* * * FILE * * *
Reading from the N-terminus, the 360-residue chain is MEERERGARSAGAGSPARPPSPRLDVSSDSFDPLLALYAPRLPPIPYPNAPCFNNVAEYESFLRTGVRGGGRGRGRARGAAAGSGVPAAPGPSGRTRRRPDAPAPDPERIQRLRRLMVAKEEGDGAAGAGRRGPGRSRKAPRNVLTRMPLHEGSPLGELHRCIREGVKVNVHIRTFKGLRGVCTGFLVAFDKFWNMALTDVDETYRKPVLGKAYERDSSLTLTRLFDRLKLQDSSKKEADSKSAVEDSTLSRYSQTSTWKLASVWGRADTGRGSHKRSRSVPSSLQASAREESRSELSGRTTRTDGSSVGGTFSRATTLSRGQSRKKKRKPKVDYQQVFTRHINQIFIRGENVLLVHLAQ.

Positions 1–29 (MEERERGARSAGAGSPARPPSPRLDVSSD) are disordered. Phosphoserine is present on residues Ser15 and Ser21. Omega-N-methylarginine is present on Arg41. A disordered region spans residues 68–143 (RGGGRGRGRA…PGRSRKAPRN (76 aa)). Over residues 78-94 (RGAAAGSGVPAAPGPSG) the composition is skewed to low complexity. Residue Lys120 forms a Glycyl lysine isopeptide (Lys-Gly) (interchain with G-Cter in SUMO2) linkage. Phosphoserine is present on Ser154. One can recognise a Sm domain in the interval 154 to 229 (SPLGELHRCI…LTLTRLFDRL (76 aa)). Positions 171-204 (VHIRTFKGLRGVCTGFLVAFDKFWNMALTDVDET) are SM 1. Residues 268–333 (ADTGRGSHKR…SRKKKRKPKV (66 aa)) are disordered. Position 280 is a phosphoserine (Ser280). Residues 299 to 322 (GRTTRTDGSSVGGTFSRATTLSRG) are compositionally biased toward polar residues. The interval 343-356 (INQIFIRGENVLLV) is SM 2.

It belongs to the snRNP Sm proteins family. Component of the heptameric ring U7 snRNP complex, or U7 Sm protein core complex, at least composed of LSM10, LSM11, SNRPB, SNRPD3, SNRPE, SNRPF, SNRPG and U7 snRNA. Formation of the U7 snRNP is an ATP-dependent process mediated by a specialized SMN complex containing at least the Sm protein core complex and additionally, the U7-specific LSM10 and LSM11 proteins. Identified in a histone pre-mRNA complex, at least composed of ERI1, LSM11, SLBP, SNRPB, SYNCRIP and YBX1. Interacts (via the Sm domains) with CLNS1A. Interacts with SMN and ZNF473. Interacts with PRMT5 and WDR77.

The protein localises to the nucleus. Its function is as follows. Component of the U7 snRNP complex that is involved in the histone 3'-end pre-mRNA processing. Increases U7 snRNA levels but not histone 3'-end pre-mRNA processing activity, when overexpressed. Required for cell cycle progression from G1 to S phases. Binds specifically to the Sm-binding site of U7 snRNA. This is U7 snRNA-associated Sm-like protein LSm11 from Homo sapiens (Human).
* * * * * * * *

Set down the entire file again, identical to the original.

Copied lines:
Reading from the N-terminus, the 360-residue chain is MEERERGARSAGAGSPARPPSPRLDVSSDSFDPLLALYAPRLPPIPYPNAPCFNNVAEYESFLRTGVRGGGRGRGRARGAAAGSGVPAAPGPSGRTRRRPDAPAPDPERIQRLRRLMVAKEEGDGAAGAGRRGPGRSRKAPRNVLTRMPLHEGSPLGELHRCIREGVKVNVHIRTFKGLRGVCTGFLVAFDKFWNMALTDVDETYRKPVLGKAYERDSSLTLTRLFDRLKLQDSSKKEADSKSAVEDSTLSRYSQTSTWKLASVWGRADTGRGSHKRSRSVPSSLQASAREESRSELSGRTTRTDGSSVGGTFSRATTLSRGQSRKKKRKPKVDYQQVFTRHINQIFIRGENVLLVHLAQ.

Positions 1–29 (MEERERGARSAGAGSPARPPSPRLDVSSD) are disordered. Phosphoserine is present on residues Ser15 and Ser21. Omega-N-methylarginine is present on Arg41. A disordered region spans residues 68–143 (RGGGRGRGRA…PGRSRKAPRN (76 aa)). Over residues 78-94 (RGAAAGSGVPAAPGPSG) the composition is skewed to low complexity. Residue Lys120 forms a Glycyl lysine isopeptide (Lys-Gly) (interchain with G-Cter in SUMO2) linkage. Phosphoserine is present on Ser154. One can recognise a Sm domain in the interval 154 to 229 (SPLGELHRCI…LTLTRLFDRL (76 aa)). Positions 171-204 (VHIRTFKGLRGVCTGFLVAFDKFWNMALTDVDET) are SM 1. Residues 268–333 (ADTGRGSHKR…SRKKKRKPKV (66 aa)) are disordered. Position 280 is a phosphoserine (Ser280). Residues 299 to 322 (GRTTRTDGSSVGGTFSRATTLSRG) are compositionally biased toward polar residues. The interval 343-356 (INQIFIRGENVLLV) is SM 2.

It belongs to the snRNP Sm proteins family. Component of the heptameric ring U7 snRNP complex, or U7 Sm protein core complex, at least composed of LSM10, LSM11, SNRPB, SNRPD3, SNRPE, SNRPF, SNRPG and U7 snRNA. Formation of the U7 snRNP is an ATP-dependent process mediated by a specialized SMN complex containing at least the Sm protein core complex and additionally, the U7-specific LSM10 and LSM11 proteins. Identified in a histone pre-mRNA complex, at least composed of ERI1, LSM11, SLBP, SNRPB, SYNCRIP and YBX1. Interacts (via the Sm domains) with CLNS1A. Interacts with SMN and ZNF473. Interacts with PRMT5 and WDR77.

The protein localises to the nucleus. Its function is as follows. Component of the U7 snRNP complex that is involved in the histone 3'-end pre-mRNA processing. Increases U7 snRNA levels but not histone 3'-end pre-mRNA processing activity, when overexpressed. Required for cell cycle progression from G1 to S phases. Binds specifically to the Sm-binding site of U7 snRNA. This is U7 snRNA-associated Sm-like protein LSm11 from Homo sapiens (Human).